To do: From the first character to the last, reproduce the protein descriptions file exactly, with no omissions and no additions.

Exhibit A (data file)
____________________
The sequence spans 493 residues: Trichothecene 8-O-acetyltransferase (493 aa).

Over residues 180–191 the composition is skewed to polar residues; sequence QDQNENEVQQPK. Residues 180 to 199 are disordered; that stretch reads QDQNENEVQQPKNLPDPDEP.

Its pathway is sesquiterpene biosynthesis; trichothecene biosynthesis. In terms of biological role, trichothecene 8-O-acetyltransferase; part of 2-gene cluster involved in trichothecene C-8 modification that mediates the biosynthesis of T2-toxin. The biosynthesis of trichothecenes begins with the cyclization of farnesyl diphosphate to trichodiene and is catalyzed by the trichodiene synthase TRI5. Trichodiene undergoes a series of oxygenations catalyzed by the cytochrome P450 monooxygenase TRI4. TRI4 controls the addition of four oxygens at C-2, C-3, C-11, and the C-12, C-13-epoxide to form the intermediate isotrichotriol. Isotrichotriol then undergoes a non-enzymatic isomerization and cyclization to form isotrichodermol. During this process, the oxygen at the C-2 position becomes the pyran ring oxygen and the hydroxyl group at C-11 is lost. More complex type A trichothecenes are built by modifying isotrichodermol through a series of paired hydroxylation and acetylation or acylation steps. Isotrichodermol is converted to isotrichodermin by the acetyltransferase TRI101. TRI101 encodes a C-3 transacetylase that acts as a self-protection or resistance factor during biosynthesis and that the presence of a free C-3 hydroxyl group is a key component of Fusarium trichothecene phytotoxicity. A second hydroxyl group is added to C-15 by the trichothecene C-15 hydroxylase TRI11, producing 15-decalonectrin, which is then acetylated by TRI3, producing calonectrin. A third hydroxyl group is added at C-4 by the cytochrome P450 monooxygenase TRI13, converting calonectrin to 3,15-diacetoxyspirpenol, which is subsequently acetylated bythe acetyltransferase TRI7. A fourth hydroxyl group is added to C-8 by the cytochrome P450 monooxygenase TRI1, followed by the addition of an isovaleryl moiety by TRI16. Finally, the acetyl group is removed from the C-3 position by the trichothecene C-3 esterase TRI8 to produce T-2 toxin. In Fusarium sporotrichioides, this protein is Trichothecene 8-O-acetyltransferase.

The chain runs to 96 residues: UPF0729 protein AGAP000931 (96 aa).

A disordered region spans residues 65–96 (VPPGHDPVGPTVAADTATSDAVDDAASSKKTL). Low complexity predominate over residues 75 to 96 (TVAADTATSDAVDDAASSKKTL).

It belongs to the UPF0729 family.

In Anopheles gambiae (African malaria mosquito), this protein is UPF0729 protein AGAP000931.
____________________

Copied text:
The sequence spans 493 residues: Trichothecene 8-O-acetyltransferase (493 aa).

Over residues 180–191 the composition is skewed to polar residues; sequence QDQNENEVQQPK. Residues 180 to 199 are disordered; that stretch reads QDQNENEVQQPKNLPDPDEP.

Its pathway is sesquiterpene biosynthesis; trichothecene biosynthesis. In terms of biological role, trichothecene 8-O-acetyltransferase; part of 2-gene cluster involved in trichothecene C-8 modification that mediates the biosynthesis of T2-toxin. The biosynthesis of trichothecenes begins with the cyclization of farnesyl diphosphate to trichodiene and is catalyzed by the trichodiene synthase TRI5. Trichodiene undergoes a series of oxygenations catalyzed by the cytochrome P450 monooxygenase TRI4. TRI4 controls the addition of four oxygens at C-2, C-3, C-11, and the C-12, C-13-epoxide to form the intermediate isotrichotriol. Isotrichotriol then undergoes a non-enzymatic isomerization and cyclization to form isotrichodermol. During this process, the oxygen at the C-2 position becomes the pyran ring oxygen and the hydroxyl group at C-11 is lost. More complex type A trichothecenes are built by modifying isotrichodermol through a series of paired hydroxylation and acetylation or acylation steps. Isotrichodermol is converted to isotrichodermin by the acetyltransferase TRI101. TRI101 encodes a C-3 transacetylase that acts as a self-protection or resistance factor during biosynthesis and that the presence of a free C-3 hydroxyl group is a key component of Fusarium trichothecene phytotoxicity. A second hydroxyl group is added to C-15 by the trichothecene C-15 hydroxylase TRI11, producing 15-decalonectrin, which is then acetylated by TRI3, producing calonectrin. A third hydroxyl group is added at C-4 by the cytochrome P450 monooxygenase TRI13, converting calonectrin to 3,15-diacetoxyspirpenol, which is subsequently acetylated bythe acetyltransferase TRI7. A fourth hydroxyl group is added to C-8 by the cytochrome P450 monooxygenase TRI1, followed by the addition of an isovaleryl moiety by TRI16. Finally, the acetyl group is removed from the C-3 position by the trichothecene C-3 esterase TRI8 to produce T-2 toxin. In Fusarium sporotrichioides, this protein is Trichothecene 8-O-acetyltransferase.

The chain runs to 96 residues: UPF0729 protein AGAP000931 (96 aa).

A disordered region spans residues 65–96 (VPPGHDPVGPTVAADTATSDAVDDAASSKKTL). Low complexity predominate over residues 75 to 96 (TVAADTATSDAVDDAASSKKTL).

It belongs to the UPF0729 family.

In Anopheles gambiae (African malaria mosquito), this protein is UPF0729 protein AGAP000931.